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Such firms are frequently described as “private security” or “bodyguards,” but they are a far cry from rent-a-cops at a local mall, or bodyguards for Hollywood celebrities.They use military training and weaponry to carry out mission-critical functions that would have been done by soldiers in the past, in the midst of a combat zone against fellow combatants.Halliburton’s Kellogg, Brown and Root division, recently spun off into its own firm, currently runs the logistics backbone of the force, doing everything from running military mess halls to moving fuel and ammunition.Other firms are helping to train local forces, including the new Iraqi army and national police.If the gradual death toll among American troops threatened to slowly wear down public support, contractor casualties were not counted in official death tolls and had no impact on these ratings.By one count, as of July 2007, more than 1,000 contractors have been killed in Iraq, and another 13,000 wounded. Hence, while private losses were just the “cost of doing business” for a firm in Iraq, they actually had an undisguised advantage to policymakers.That debate over the ultimate costs of Iraq is one for historians to weigh now.What is clear, however, is that the enabling effect of the military contractor industry is not simply in allowing the operation to occur, but also in how it reinforces our worst tendencies in war.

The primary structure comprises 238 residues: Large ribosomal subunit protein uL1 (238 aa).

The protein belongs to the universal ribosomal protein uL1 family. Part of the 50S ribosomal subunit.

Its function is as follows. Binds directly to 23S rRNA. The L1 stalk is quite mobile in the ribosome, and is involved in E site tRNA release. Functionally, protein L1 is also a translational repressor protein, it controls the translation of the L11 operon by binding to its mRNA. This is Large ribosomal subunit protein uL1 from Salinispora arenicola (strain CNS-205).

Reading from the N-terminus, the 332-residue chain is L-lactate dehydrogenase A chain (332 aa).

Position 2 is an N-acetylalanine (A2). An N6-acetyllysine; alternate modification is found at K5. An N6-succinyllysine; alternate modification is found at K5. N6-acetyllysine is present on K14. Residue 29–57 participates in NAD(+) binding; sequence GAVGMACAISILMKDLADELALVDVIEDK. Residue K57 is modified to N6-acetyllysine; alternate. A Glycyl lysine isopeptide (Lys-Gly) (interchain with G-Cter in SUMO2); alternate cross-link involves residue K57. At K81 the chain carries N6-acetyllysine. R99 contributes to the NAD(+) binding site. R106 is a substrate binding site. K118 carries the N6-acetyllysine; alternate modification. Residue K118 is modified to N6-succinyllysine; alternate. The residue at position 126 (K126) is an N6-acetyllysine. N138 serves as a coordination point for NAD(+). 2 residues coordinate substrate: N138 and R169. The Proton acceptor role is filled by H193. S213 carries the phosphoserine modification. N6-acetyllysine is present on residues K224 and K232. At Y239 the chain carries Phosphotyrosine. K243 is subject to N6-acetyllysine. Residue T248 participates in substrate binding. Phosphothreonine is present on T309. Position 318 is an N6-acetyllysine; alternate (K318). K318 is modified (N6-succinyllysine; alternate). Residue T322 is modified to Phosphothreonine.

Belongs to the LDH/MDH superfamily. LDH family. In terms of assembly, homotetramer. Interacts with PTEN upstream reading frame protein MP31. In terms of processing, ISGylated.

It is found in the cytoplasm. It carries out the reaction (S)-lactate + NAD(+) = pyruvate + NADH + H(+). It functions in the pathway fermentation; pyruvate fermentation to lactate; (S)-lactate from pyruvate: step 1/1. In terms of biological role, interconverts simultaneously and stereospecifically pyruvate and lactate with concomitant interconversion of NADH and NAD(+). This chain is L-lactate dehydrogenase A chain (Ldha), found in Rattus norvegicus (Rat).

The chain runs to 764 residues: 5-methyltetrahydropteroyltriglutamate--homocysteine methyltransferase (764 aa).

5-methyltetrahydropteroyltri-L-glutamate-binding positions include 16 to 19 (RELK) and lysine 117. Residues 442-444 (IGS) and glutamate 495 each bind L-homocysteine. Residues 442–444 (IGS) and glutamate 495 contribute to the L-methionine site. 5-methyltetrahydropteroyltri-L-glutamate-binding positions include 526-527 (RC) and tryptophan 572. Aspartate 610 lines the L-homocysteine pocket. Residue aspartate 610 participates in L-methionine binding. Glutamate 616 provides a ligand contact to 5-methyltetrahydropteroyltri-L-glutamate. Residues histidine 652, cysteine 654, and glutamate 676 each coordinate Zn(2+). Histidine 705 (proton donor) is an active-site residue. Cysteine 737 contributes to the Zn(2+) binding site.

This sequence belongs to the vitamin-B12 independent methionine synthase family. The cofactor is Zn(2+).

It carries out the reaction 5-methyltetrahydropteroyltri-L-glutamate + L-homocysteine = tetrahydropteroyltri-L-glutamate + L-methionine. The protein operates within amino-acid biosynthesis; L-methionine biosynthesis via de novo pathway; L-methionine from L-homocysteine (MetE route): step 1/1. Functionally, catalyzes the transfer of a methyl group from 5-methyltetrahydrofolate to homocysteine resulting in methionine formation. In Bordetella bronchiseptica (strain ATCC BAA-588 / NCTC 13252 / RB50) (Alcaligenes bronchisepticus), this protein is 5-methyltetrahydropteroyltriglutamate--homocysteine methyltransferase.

It is sometimes easier to understand this concept by looking at the issue in reverse. However, this would have involved publicly admitting that those involved in the planning — particularly then-Defense Secretary Donald Rumsfeld — were wrong in their slam of critics like Army Gen.Contrary to conspiracy theories, the private military industry is not the so-called decider, plotting out wars behind the scenes like Manchurian Global.But it has become the ultimate enabler, allowing operations to happen that might otherwise be politically impossible. Rather, it is that each of them was considered politically undesirable.(That it turned out to be such a perfectly round figure indicated that the estimate was actually what researchers call a “WAG,” short for “wild ass guess.”) In 2007, an internal Department of Defense census on the industry found almost 160,000 private contractors were employed in Iraq (roughly equal to the total U. What matters is not merely the numbers, but the roles that private military contractors play. They even helped operate combat systems such as the Army’s Patriot missile batteries and the Navy’s Aegis missile-defense system.Private military firms — ranging from well-established companies, such as Vinnell and MPRI, to start-ups, such as the British Aegis — have played an even greater role in the post-invasion occupation.Plus, the generals could avoid the career risk of asking for more troops.That is, there was no outcry whenever contractors were called up and deployed, or even killed.Some proposed persuading other allies to send their troops in to help spread the burden, much as NATO allies and other interested members of the U. This was the war that “was going to pay for itself,” as leaders like then Deputy Secretary of Defense Paul Wolfowitz infamously described in the run-up to the invasion, and to share in the operation was to share in the spoils. The private military industry was an answer to these political problems that had not existed in the past.Plus, much of the world was vehemently opposed to the war, so it was unlikely that NATO allies or the U. It offered the potential backstop of additional forces, but with no one having to lose any political capital.Another option would have been a full-scale call-up of the National Guard and Reserves, as originally envisioned for such major wars in the Abrams Doctrine.However, to do so would have prompted massive outcry among the public (as now the war’s effect would have been felt deeper at home) — the last thing leaders in the executive branch or Congress wanted as they headed into what was a tight 2004 election season. However, this would have involved tough compromises, such as granting U. or NATO command of the forces in Iraq or delaying the invasion, options in which the administration simply had no interest.